If you’ve spent any time around these parts (this website), then you probably landed on the idea that I enjoy writing western stories.
That’s because I do!
And I love reading them, too, so it shouldn’t come as any surprise that I know where to find a few rough-and-tumble tales on the internet.
Here, then, are five websites where you can read some of my favorite western short stories.
Rope and Wire is probably my favorite site for reading western short stories, and I think you’ll like it, too.
After all, it’s tough not to find something to your liking when you can choose from among 50 or so different authors with just about every take on the genre you could imagine.
Rope and Wire publishes new stories frequently and lists its most popular tales on the Top Ten page.
If you long for simpler times and open climes, you really need to pay a visit to this site.
(Full disclosure: one of my short stories is published on Rope and Wire.)
Owlcation is a sprawling endeavor that covers topics ranging from farming to the social sciences to STEM to … well, to western stories.
Run by “educators and experts” across the board, Owlcation is one of those sites where you can lose yourself for hours.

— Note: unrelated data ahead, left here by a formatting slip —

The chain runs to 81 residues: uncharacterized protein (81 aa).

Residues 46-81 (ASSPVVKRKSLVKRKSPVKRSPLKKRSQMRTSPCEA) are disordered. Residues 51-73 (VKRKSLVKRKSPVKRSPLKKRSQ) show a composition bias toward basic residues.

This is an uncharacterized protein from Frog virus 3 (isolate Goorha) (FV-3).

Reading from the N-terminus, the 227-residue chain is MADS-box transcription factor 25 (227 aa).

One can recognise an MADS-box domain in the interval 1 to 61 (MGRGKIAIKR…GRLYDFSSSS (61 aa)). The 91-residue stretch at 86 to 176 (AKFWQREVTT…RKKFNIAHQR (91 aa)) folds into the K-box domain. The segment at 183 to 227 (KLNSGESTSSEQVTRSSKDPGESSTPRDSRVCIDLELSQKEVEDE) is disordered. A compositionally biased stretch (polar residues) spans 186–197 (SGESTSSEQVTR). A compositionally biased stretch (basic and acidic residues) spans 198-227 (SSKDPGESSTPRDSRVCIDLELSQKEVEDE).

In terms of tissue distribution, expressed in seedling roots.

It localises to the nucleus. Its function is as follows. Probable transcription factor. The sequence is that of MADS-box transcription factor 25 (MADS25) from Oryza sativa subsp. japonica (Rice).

Western lovers will appreciate the curation efforts of Howard Allen, who has pulled together links to 17 classic short stories from around the web.
Settle in, grab a cup of joe, and drink in some tales.
You can find Owlcation’s list of western stories right here.
Black Horse Westerns is a full-blown publishing imprint devoted to the art form of westerns as literature — novels, short stories, serials, and the like.
Their website is visually appealing (if you like western art and images, at least), and best of all, they have a full page devoted to free short stories and western-focused articles.
You can find that section of their site here.
Campfireshadows.com is the web home of author JW Edwards, and it features his writings on cowboy recipes, western life and times, and, of course, western short stories (and “not so shorts,” as Edwards puts it).
In the western short stories category, Edwards stacks up enough tales to keep you busy for days.
Check them out right here.
Author Rod Miller is a life-long west dweller, with most of his years being spent in Utah. That real-life experience gives his western works an authenticity that’s tough for outsiders to the area to match.
Miller makes his web home at writerRodMiller.com, and there he offers up a page full of his award-winning western short stories.
Have a read (or a few) right here.
Yep, that’s this website.
Including my own work here may seem a bit self-serving, but I hope you can find a few stories you enjoy among the many I’ve published here. (Besides, this is number six, so it’s not hogging up space from the original five sites I promised you.)
Check back here often, too, because I’m always adding more.
Click here to read my short stories.